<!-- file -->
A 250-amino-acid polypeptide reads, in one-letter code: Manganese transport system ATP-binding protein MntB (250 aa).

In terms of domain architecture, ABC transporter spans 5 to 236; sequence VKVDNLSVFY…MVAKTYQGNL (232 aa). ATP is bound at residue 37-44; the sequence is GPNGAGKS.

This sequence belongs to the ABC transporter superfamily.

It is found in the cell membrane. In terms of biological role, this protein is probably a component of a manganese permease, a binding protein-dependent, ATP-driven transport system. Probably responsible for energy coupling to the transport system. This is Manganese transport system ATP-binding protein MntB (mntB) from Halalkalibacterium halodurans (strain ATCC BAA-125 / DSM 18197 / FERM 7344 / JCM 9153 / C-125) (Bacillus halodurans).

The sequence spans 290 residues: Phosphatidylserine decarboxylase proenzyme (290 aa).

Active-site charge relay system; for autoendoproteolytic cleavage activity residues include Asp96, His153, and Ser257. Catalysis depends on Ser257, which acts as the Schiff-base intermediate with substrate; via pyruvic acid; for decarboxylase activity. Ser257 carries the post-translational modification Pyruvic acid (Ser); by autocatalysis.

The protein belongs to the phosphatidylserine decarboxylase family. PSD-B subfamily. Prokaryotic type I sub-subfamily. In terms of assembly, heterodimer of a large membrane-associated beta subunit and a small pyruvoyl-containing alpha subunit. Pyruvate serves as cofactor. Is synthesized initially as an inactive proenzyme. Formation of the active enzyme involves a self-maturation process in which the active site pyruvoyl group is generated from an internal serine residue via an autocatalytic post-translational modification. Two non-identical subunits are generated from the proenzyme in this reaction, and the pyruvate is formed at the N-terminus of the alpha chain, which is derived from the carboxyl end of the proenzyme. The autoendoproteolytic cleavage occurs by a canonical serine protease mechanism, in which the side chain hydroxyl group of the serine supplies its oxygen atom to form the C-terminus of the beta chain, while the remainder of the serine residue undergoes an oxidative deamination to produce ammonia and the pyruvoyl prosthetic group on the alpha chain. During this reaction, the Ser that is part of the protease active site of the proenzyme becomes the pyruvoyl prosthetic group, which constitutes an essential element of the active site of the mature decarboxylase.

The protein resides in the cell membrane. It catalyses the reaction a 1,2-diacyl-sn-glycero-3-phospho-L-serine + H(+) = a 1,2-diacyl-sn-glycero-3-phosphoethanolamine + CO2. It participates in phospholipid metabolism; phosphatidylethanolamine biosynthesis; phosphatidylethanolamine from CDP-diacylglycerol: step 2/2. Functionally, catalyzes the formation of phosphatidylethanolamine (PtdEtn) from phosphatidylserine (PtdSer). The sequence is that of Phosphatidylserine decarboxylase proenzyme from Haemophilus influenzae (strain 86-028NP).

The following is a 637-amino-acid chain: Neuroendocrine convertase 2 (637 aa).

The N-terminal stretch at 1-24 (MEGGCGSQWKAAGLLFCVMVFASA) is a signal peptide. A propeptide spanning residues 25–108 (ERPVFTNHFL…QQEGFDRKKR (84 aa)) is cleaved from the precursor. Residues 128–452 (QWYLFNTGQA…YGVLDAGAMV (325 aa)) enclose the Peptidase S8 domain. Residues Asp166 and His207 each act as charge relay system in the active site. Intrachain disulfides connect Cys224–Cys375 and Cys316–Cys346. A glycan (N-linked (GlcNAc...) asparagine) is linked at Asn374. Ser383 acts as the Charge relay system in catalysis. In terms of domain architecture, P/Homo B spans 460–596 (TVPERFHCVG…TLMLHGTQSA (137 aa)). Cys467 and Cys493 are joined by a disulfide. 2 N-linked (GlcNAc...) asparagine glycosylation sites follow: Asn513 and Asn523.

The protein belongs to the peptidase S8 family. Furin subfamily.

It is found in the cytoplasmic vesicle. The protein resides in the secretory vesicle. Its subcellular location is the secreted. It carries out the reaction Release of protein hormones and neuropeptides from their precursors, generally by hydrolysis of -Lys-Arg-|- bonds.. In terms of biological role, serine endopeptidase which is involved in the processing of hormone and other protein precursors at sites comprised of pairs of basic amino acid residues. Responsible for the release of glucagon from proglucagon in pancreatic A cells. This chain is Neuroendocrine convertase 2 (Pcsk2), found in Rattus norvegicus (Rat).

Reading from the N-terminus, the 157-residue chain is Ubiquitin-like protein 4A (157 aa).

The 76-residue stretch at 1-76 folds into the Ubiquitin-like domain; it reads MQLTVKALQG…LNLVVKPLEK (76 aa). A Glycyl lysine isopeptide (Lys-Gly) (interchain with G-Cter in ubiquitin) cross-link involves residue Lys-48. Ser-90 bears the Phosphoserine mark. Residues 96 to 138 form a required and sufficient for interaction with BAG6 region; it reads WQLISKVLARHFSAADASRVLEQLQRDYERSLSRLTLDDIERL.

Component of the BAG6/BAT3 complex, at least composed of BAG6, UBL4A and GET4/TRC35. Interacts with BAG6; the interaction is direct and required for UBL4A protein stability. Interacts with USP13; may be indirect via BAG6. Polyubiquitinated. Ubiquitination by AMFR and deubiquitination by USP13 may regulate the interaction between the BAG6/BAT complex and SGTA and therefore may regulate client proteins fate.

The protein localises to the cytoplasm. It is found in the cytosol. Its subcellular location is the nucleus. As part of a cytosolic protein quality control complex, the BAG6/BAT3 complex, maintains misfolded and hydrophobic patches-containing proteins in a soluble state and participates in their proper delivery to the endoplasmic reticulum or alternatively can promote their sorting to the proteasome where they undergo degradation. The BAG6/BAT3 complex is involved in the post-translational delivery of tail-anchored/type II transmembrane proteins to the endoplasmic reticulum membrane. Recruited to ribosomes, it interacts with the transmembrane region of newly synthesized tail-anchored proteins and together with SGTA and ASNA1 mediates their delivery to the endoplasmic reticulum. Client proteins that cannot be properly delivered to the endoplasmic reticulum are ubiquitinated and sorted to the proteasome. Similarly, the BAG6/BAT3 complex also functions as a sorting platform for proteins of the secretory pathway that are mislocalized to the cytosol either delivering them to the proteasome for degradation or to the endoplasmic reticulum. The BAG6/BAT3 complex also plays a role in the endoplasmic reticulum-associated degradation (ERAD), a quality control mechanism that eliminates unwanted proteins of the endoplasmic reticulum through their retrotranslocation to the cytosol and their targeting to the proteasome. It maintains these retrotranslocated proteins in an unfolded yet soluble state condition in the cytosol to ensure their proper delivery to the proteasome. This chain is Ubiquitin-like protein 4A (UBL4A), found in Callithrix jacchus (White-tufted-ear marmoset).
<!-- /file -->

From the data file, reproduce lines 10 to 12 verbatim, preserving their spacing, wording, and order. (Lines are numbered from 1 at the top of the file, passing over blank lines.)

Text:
The N-terminal stretch at 1-24 (MEGGCGSQWKAAGLLFCVMVFASA) is a signal peptide. A propeptide spanning residues 25–108 (ERPVFTNHFL…QQEGFDRKKR (84 aa)) is cleaved from the precursor. Residues 128–452 (QWYLFNTGQA…YGVLDAGAMV (325 aa)) enclose the Peptidase S8 domain. Residues Asp166 and His207 each act as charge relay system in the active site. Intrachain disulfides connect Cys224–Cys375 and Cys316–Cys346. A glycan (N-linked (GlcNAc...) asparagine) is linked at Asn374. Ser383 acts as the Charge relay system in catalysis. In terms of domain architecture, P/Homo B spans 460–596 (TVPERFHCVG…TLMLHGTQSA (137 aa)). Cys467 and Cys493 are joined by a disulfide. 2 N-linked (GlcNAc...) asparagine glycosylation sites follow: Asn513 and Asn523.

The protein belongs to the peptidase S8 family. Furin subfamily.

It is found in the cytoplasmic vesicle. The protein resides in the secretory vesicle. Its subcellular location is the secreted. It carries out the reaction Release of protein hormones and neuropeptides from their precursors, generally by hydrolysis of -Lys-Arg-|- bonds.. In terms of biological role, serine endopeptidase which is involved in the processing of hormone and other protein precursors at sites comprised of pairs of basic amino acid residues. Responsible for the release of glucagon from proglucagon in pancreatic A cells. This chain is Neuroendocrine convertase 2 (Pcsk2), found in Rattus norvegicus (Rat).